On June 10, 2014, Bakr al-Baghdadi stood in Mosul’s ancient Grand Mosque and declared the caliphate of the Islamic State of the Levant (Daesh). Now, three years after Baghdadi’s speech, Iraqi and Kurdish forces have recaptured Mosul’s old city from Daesh, further closing in on the now limited territory that the extremist group controls.
But what does this victory mean in the long-term, and what can it tell us about the struggles that lie ahead?
As the dust continues to rise from Mosul both literally and figuratively, a picture is emerging of what the city endured under Daesh and the difficult future that awaits it. While the Battle of Mosul represents a definitive point in the fight against the extremist group, the city itself suggests what a post-conflict future might look like in both Iraq and Syria. The uncertainty of this future has implications for both a war-weary people and the plethora of NGOs and humanitarian aid agencies that have flooded into the city, unsure of how to provide long-term assistance.
Despite Iraqi Prime Minister Haidar al-Abadi’s declaration that the liberation of Mosul indicates “the end of the ISIS state,” the reality remains far more complicated. There are still reports of fighting across the wider parts of the city as combatants emerge from a network of underground tunnels. Though the swathe of land that Daesh controls is dwindling, the Battle of Mosul was lengthy and gruelling. With the cost of human life estimated at 40,000 people, the liberation of the city suggests how difficult future battles will be.
In order for the international community to understand and respond to the challenges ahead, it is essential we understand what life was like under the caliphate. More specifically, a close examination of the different gendered experiences of men, women, boys and girls is vital both to understand and to assist survivors. The sex-slavery industry that Daesh has been operating throughout Iraq and Syria, as well as the group’s repeated use of gender-based sexual violence as a weapon of war, have devastated the region and its people.
Lessons from Mosul can also help inform effective counterterrorism strategies. We have learned a considerable amount about the techniques that are used to incentivize predominantly young men to join the caliphate (and the tension that this causes inside the organization). The international community can build on this knowledge in order to counter recruitment efforts.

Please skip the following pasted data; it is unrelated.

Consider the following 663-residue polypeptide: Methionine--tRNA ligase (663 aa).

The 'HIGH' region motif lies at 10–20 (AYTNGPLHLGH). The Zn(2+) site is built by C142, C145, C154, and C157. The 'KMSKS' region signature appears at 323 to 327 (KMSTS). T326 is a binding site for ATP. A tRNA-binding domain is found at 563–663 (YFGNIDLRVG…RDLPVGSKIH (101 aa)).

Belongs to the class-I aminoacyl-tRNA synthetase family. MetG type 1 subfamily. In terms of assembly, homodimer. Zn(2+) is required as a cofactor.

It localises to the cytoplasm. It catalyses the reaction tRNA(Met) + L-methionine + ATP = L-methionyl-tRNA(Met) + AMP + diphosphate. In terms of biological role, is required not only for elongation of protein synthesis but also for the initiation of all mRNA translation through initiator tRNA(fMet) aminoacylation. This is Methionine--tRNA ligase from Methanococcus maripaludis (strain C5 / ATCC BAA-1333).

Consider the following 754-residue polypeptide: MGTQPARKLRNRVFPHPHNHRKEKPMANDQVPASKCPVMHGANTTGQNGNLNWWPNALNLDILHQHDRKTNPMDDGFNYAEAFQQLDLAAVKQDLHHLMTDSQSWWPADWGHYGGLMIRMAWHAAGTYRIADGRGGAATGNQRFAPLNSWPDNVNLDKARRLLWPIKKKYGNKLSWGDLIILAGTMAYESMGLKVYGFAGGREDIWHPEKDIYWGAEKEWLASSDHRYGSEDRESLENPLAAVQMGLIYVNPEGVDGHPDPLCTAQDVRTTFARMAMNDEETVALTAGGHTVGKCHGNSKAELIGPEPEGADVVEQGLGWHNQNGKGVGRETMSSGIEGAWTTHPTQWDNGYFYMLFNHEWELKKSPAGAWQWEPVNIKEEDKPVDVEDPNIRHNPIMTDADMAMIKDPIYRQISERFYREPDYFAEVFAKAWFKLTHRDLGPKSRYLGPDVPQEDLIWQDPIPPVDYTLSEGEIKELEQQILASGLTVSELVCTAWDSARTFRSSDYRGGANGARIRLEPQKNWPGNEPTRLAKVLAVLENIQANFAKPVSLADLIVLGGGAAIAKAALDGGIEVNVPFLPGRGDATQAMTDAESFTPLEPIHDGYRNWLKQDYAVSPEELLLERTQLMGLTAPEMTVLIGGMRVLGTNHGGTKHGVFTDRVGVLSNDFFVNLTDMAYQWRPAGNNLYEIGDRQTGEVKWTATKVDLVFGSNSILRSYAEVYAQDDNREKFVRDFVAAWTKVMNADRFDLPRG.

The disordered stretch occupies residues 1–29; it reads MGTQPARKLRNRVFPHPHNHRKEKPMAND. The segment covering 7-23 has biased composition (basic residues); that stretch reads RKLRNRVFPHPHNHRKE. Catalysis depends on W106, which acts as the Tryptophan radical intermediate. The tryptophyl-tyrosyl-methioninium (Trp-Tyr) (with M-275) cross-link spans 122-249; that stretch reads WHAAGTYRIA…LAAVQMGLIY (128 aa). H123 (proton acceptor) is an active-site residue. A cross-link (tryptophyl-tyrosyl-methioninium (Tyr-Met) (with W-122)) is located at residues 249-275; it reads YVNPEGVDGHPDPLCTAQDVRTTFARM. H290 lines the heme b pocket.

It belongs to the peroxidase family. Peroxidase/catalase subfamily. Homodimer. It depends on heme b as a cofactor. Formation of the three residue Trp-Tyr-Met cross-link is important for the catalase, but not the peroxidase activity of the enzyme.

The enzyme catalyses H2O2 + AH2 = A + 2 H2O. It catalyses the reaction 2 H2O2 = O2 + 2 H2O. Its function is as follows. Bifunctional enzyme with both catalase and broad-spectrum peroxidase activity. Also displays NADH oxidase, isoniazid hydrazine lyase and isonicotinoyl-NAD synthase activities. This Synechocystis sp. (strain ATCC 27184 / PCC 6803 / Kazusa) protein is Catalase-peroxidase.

But there are other, larger specters looming over Mosul. The Mosul Dam, located just 40 miles from the city, is at risk of breaking. The fragile security situation around the dam has prevented necessary maintenance and repair work. Interviewed in January, Professor Nadhir al-Ansari of the Environmental Engineering Department at Lulea University in Sweden said of the threat of the dam breaking: “It is just a matter of time. It will be worse than throwing a nuclear bomb on Iraq.” Both E.U. and U.S. experts predict that if the dam breaks, a wave as high as 36 feet could reach Baghdad 250 miles away, endangering the lives of over 1.5 million people. The threat remains so high that United Nations agencies are developing early warning systems, so that in the event of a break, civilians would be able to move to safe locations. But these suggestions have fallen under harsh criticism for being unrealistic.
On a political level, too, the situation remains incredibly delicate. Kurdistan’s upcoming independence referendum in September is sure to strain the Peshmerga’s relationship with the Iraqi security forces, who have been working together to push Daesh out of the country.
As Daesh’s influence in Iraq begins to fade, Iraqi policy makers must shift their attention to the country’s future. Mosul may be a victory, but the region needs a realistic, long-term strategy to address the damage that’s been done. For the local and international NGOs and aid agencies on the ground, work must begin immediately to provide relief that is tailored to the different gendered experiences of Mosul’s residents. Meanwhile, the Iraqi Government must immediately begin the critical work that’s required on the Mosul Dam in order to avoid a humanitarian disaster beyond anything Daesh has accomplished.